5G and building

By - , Build 171

The next generation of wireless technology is on its way. Look out for how it will change our lives, not least in the way our buildings are constructed.

COULD superfast 5G mobile networks deliver the construction industry with its own industrial revolution?

That’s because one big change 5G is likely to bring is a decrease in the reliance on human labour and an increase in the use of robotics. The near future looks like one where robots will work alongside regular employees, undertaking the heavy handling, and the tricky, repetitive, onerous work.

Robots step up in Japan

In Japan, this is already happening. There it is partly to do with an ageing workforce and a decline of building industry workers that has seen those working on the tools fall to around 10% for under 30-year-olds.

One company, Shimzu, is already using robots to weld steel columns, insert hanger bolts and install ceiling panels. The robots operate autonomously, performing jobs assigned by a supervisor on a tablet – and without needing to sleep, they can work around the clock. One of its robots worked on a high-rise development in Osaka where it transported gypsum board pallets overnight from the ground floor to where they were needed.

Shimzu has invested $US179 million since 2015 developing construction robots and has reduced manpower needs for a given task by 70–80%.

5G will support new-generation robots

The company currently controls its robots using 4G mobile and wifi, which means that, when it works on buildings over 200 m high, it has to extend the wifi network area using relays.

The arrival of 5G will change this. Robots could then carry out hazardous or repetitive jobs on remote or difficult sites without needing wifi, providing the 5G network extends that far.

Better connectivity will enable multiple robots to cooperate and to learn from each other. Small robots could swarm, working together on different parts of a task. An example of swarm robots already exists – at Singapore’s Nanyang University, a 3D printing system is being developed where multiple mobile robots concurrently print a large, single-piece, concrete structure.

5G will pave the way for a new generation of robots, free to roam controlled via wireless rather than wired communication links and exploiting the computing and storage resources of the cloud.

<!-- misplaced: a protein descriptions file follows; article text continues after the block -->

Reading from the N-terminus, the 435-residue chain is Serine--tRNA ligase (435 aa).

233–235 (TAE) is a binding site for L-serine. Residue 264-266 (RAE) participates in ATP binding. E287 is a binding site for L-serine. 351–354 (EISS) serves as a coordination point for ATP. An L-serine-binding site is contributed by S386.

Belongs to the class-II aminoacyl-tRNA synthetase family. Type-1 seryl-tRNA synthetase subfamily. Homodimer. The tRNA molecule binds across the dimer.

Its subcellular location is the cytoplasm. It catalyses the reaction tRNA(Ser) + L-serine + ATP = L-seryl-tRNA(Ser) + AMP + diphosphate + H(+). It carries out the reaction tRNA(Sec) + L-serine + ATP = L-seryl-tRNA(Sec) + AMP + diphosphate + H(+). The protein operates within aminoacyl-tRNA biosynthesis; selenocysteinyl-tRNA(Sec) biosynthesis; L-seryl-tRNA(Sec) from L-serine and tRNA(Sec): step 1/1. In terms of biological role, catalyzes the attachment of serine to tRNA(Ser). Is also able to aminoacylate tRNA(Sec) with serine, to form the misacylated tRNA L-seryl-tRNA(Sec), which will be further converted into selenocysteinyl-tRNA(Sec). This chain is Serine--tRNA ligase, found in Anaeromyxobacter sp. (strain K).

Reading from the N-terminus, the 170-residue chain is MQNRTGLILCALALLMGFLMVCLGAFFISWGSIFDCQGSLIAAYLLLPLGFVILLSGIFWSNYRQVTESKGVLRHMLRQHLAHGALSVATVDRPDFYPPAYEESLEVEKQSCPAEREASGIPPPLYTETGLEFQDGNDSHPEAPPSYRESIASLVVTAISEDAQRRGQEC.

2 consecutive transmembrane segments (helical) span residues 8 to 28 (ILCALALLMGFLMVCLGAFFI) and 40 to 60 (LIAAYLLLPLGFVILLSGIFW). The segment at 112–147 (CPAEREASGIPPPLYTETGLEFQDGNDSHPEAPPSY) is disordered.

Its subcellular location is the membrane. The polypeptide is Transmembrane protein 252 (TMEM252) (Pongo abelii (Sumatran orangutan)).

With these capabilities, robots can be controlled dynamically in near real time and connected to people and machines anywhere.

Alliances formed

An example of 5G’s impact on the construction industry can already been seen in the liaison between South Korean wireless telecommunications operator SK Telecom, Hyundai Construction Equipment and Trimble, who have joined forces to collaborate on its use.

The three companies plan to develop solutions for remote construction equipment monitoring, real-time safety management and AI-based construction operations.

The aim is to create construction equipment that will operate longer and also reduce overall construction time to increase efficiency and save costs. Another benefit will be minimising occupational hazards.

Hyundai Construction Equipment makes excavators and forklifts, while US-based Trimble provides navigation and modelling services for construction firms.

In the short term, the three will make intelligent construction equipment and use various sensors for safety. They will then use 5G to detect defects in construction equipment and create a management solution allowing construction to proceed unimpeded.

They will also apply AI into planning, measuring, pricing and building to increase operation efficiencies during construction. Trimble will also develop a technology that uses drones to measure geography and turn that information into digital data.

While it’s not here yet, mobile, wireless 5G services are expected to be available in countries such as the UK, China and Japan towards the end 2019 and pick up over 2020.

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